St. Louis is situated at the confluence of the Mississippi, Missouri and Illinois Rivers and as a result is home to the nation’s second largest inland port by trip ton-miles. We are home to the Northernmost lock and damn ice free port on the Mississippi River. All major barge lines serve our port, which offers more than 100 docks and terminal facilities. You have Immediate access to I-70, I-64, I-55, I-44, and other major interstates and a new Mississippi River Bridge was opened in early 2014 that carries I-70 traffic. Our ports are served by six of the seven Class One railroads and several short lines and are in close proximity to two international airports, Lambert-St. Louis in MO and, in IL, Mid-America Airport; which resides near Scott AFB, home of TRANSCOM, in IL. Located nearby are America’s Central port and the City of St. Louis Municipal River Terminal, which is a 27-acre general purpose, public facility, located at river mile 181.5, with a 2000LF dock. This is of course part of the Port of Metropolitan St. Louis (PMSL) which is a large, multimodal network at the heart of America’s commercial traffic; per US Army Corps, the PMSL covers 70 miles along both sides of the Mississippi from river mile 138.8 to 208.8 (AOR). Handles more than 32 million tons of freight each year; major shipper of grain, coal, petroleum products, scrap metals, aggregates, and chemicals. The PMSL also serves as a storage, com-modity transfer, and distribution point for goods destined for worldwide transport. We also have access to twenty-nine industrial centers with a population of 90 million from St. Louis by barge. Many industrial devel-opment sites are available in the City’s 3000-acre North Riverfront Business Corridor.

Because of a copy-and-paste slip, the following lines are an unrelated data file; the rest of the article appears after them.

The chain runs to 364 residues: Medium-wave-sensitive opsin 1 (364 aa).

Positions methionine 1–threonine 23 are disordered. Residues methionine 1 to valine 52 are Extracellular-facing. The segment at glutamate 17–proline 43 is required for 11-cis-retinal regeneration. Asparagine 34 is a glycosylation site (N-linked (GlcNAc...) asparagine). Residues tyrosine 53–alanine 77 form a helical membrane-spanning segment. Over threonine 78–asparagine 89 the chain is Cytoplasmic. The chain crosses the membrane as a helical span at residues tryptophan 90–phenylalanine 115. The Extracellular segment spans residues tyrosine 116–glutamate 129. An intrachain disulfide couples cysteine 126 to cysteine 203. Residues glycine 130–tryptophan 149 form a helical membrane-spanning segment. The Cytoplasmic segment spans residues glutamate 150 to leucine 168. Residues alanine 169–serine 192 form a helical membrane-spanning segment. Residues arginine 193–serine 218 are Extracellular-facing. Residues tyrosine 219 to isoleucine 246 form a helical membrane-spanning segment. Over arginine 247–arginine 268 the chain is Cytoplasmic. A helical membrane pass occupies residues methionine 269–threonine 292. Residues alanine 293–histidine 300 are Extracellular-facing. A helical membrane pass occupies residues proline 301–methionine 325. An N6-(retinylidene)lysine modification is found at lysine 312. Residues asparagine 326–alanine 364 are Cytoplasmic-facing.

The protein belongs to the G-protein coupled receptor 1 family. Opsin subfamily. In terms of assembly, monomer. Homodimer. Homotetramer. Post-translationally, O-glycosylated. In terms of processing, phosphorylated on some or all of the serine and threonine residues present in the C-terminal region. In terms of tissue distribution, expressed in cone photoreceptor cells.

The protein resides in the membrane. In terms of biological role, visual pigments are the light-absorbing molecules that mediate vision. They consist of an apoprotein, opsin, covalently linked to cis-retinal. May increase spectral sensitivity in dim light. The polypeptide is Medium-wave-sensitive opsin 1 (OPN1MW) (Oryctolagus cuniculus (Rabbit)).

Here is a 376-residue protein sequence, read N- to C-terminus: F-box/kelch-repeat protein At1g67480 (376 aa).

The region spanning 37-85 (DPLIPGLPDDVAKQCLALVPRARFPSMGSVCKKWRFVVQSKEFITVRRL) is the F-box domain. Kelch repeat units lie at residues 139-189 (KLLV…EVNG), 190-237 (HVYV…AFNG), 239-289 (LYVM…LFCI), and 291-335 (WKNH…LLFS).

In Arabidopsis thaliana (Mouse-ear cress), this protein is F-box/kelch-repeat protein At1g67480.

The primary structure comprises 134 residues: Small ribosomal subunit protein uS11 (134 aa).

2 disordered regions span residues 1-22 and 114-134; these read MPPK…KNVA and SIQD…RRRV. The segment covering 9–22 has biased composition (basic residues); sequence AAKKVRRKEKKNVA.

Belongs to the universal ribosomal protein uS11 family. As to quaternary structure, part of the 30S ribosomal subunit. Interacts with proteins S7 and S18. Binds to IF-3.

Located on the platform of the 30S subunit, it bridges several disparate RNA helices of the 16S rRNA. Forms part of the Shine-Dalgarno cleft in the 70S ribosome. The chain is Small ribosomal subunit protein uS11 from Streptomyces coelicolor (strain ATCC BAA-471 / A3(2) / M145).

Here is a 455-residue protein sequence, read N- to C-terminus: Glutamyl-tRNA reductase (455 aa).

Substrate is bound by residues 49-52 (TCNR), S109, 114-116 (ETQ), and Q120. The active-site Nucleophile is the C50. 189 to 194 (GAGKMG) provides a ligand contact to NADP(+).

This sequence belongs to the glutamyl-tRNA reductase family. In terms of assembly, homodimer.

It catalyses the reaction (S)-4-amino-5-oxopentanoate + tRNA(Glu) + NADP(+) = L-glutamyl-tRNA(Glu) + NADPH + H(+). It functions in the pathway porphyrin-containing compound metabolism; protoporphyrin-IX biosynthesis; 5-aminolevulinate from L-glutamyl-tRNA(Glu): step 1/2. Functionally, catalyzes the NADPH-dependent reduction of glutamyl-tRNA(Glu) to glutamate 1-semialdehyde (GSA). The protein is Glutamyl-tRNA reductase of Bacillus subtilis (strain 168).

St. Louis is served by six Class 1 railroads and several smaller industrial rail lines. In it’s entirety, St. Louis is the nation’s third-largest rail center, with more than 5,000 people employed in the rail industry locally. The region handles approximately 10,000 rail cars per day, contains over 30 rail yard facilities, and has more than 40 lines going to all sections of North America.